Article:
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My practice goal was to simply rip the diminished and whole tone scales full range fluently, after that my solo patterns are unplanned and random, hopefully musical. I do use both diminished and augmented patterns consciously on occasions depending on mood. I try to feel and not think too much when I solo.
 

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Cash, this video is much much more about how to work on anything than what I am currently working on . my steps are I have a clear idea on what I want to do , I start slow and keep good time (tone sucks at first but not so much I ditched the video) then I demonstrate how I work it out. The main point is that I am working on playing that scale with a resolution many many ways. I start all scalar and then try to add leaps. I start with only part of the scale and see what that leads to. I notice areas of the horn that need more work (palms and table keys).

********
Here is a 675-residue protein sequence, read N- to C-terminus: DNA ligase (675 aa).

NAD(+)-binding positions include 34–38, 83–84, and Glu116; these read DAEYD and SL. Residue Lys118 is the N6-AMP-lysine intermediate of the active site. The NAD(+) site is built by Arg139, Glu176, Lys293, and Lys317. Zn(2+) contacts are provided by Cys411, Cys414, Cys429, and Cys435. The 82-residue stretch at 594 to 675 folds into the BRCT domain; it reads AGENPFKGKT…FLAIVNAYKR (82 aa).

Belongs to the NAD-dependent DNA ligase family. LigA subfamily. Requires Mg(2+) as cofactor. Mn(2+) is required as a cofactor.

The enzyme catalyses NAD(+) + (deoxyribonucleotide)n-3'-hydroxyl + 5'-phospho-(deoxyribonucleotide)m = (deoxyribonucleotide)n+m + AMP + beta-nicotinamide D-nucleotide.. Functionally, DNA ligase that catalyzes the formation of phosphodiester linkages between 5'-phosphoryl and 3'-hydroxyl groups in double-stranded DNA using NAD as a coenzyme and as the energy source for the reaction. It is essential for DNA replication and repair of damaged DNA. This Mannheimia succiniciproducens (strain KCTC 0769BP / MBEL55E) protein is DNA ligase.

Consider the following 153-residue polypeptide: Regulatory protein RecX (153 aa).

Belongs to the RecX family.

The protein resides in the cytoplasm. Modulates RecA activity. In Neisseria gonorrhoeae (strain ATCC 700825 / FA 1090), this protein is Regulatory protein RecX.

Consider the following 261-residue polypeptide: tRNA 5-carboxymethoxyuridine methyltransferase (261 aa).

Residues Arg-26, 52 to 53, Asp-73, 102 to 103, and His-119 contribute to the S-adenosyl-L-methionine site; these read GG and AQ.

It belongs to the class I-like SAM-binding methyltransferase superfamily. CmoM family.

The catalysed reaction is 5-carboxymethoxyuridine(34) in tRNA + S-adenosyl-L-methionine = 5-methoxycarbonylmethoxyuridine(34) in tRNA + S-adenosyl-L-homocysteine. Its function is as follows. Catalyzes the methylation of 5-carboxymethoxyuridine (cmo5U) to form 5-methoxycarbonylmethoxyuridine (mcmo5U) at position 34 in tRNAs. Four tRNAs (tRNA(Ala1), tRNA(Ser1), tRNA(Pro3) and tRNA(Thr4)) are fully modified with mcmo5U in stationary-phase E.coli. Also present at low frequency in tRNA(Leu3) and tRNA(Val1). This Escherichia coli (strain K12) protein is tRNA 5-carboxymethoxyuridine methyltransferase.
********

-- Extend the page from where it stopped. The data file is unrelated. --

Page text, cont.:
The hardest thing for me is to just work on the alt scale to a minor pentatonic resolution. I quickly want to throw in other notes or skip to a completely new scale but thats the challenge. To stick to one thing for at least 5 minutes. and be able to know when Its not what I want and then stop, restart. This to me is the logical process to learn anything. Isolate exactly what you want to do, have a goal in mind and focus. Your thing about knowing diminished and whole tones scales is wonderful. But the process would be the same, stick to the one scale for an extended time and PRACTICE what you cant do. So if leaps around the scale are hard, or the scale in the palms or alt are hard, or resolving the scale is hard. whatever.